On its first pass through the liver, delta-9 THC is converted into delta-11 THC which is up to 5 times more psychoactive. After diffusing across the blood/brain barrier, the THC enters the brain along with any other cannabanoids. The THC binds to and partially activates CB1 cannabanoid receptors in the central nervous system and to a lesser extend CB2 receptors in the immune system. This interaction with the CB1 receptor produces the psychoactive effects. Marijuana is not addictive as the CB1 and CB2 receptors are used to dealing with our body’s own natural endocannabanoids that we used to regulate homeostasis (our body’s mechanism of maintaining proper functioning conditions such as metabolism, hormone release, healing, heart rate, temperature, blood pressure, ph levels, etc.). Since they deal with these chemicals on a regular basis, they adapt to the new levels without harm and eventually return to normal. Cannabanoid receptors are found on all animals above the hydra and mollusks except for insects.

    When present in the brain, THC greatly increases alpha brainwaves which are most associated with deep, relaxed meditative states and creativity. (Contrary to 90′s propaganda commercials that stated weed suppressed alpha waves and substituted the picture of the marijuana user’s brainwaves with a picture of a coma-patient’s brainwaves.)

    Since the actual workings of the CB1 receptors in the brain are not completely understood, researchers can fairly reliably state that THC tends to increase hunger, creativity, auditory and visual stimulation, and thought patterns. However, THC shows something of a balancing effect since it partially activates homeostatic message pathways in the body. If you are not tired, smoking marijuana tends to cause mild fatigue, although this is often due to the other cannabanoids, mainly CBD. If you are tired, oftentimes smoking tends to give wakefulness and energy.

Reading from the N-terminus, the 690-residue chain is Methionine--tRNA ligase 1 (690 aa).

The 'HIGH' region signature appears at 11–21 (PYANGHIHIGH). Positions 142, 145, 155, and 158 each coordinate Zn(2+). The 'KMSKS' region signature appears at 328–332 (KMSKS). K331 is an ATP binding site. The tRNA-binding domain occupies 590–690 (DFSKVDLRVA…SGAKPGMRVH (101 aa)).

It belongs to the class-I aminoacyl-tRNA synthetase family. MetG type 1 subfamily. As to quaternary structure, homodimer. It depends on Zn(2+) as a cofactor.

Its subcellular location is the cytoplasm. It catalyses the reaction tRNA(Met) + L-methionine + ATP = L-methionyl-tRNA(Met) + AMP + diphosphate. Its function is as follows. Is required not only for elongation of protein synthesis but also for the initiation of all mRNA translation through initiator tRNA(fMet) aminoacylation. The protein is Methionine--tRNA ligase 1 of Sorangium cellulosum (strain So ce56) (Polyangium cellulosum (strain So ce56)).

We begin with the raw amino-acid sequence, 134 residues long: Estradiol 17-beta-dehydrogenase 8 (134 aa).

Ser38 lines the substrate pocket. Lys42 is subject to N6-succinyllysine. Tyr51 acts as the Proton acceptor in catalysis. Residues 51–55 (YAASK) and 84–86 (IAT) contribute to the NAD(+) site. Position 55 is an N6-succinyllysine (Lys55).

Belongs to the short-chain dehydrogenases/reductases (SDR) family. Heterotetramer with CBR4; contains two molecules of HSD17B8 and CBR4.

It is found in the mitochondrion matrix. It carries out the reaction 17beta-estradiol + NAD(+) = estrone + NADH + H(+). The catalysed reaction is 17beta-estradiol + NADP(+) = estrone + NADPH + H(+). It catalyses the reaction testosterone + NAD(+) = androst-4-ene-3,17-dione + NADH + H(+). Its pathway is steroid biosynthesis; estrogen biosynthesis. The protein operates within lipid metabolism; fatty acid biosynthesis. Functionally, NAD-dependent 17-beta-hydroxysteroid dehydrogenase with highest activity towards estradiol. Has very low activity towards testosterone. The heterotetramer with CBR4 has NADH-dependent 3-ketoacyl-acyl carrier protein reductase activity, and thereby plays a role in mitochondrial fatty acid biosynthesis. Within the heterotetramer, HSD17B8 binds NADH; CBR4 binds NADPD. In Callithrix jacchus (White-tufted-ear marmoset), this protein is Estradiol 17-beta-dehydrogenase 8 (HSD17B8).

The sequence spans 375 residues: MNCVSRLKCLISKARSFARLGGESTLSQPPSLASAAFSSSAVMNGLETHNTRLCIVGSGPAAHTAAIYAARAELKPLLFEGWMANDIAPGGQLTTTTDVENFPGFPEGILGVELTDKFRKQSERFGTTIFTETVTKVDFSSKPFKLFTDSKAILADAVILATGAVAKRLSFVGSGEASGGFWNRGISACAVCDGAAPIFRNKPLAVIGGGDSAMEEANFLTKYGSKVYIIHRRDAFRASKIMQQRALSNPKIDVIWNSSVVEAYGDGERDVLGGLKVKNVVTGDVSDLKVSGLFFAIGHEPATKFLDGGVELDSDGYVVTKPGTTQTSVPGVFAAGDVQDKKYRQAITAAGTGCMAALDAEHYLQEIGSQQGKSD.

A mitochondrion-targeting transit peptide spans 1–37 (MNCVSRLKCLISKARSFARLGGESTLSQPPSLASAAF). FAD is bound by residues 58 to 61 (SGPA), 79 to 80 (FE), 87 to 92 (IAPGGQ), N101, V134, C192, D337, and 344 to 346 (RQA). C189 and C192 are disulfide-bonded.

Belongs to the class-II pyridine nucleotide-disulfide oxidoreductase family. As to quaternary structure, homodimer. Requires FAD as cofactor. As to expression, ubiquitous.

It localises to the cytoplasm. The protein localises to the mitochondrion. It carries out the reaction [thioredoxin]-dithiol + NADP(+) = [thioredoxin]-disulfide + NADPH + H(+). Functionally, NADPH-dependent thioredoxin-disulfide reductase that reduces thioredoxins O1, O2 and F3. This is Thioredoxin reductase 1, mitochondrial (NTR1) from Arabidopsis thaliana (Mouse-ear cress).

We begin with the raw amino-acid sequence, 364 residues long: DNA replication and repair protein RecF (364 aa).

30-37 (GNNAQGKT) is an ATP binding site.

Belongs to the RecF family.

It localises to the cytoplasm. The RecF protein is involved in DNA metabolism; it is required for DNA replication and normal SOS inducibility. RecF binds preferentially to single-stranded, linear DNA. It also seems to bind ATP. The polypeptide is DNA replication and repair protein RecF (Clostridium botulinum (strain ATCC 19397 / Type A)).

As for its effect on the brain tissues, marijuana does kill brain cells but only selectively. The cells it kills are known as “Glioma cells”. These cells are cancerous tumor cells that originate from glial cells in the brain. Isolated cancerous tumor cells sometimes grow throughout the body but the immune system normally keeps them in check. When the growth gets out of hand it is said to be cancerous or malignant and forms a tumor. These cancers can also “metastasize” where the cancer spreads to other organs or organ systems.

    THC has been proven in laboratories and clinical trials to kill glioma brain tumors by initiating programmed cell death, which is where the cell receives an intercellular message (in this case the THC binding to receptors on the tumor) that tells the cell to commit suicide. This stops the cancerous growth. THC is also shown to stop tumor growth, heal cancerous tissue, and reduce the rate of metastasis in lung tissue as well as other areas. THC has been shown to exhibit neuroprotective (brain cell protective) properties. THC has shown some evidence as a preventative measure to alzheimer’s disease. THC also increases the growth of new brain cells in the hippocampus, this replaces more lost brain cells and also has been suspected of regulating depression.

    As for other systemic effects, marijuana does cause a brief and temporary increase in heart rate after smoked. This can be dangerous if you have heart conditions or have had heart attacks in the past but there have never been any reports of marijuana induced death due to cardiac problems. Needless to say, bypass patients probably should not smoke.

    A lit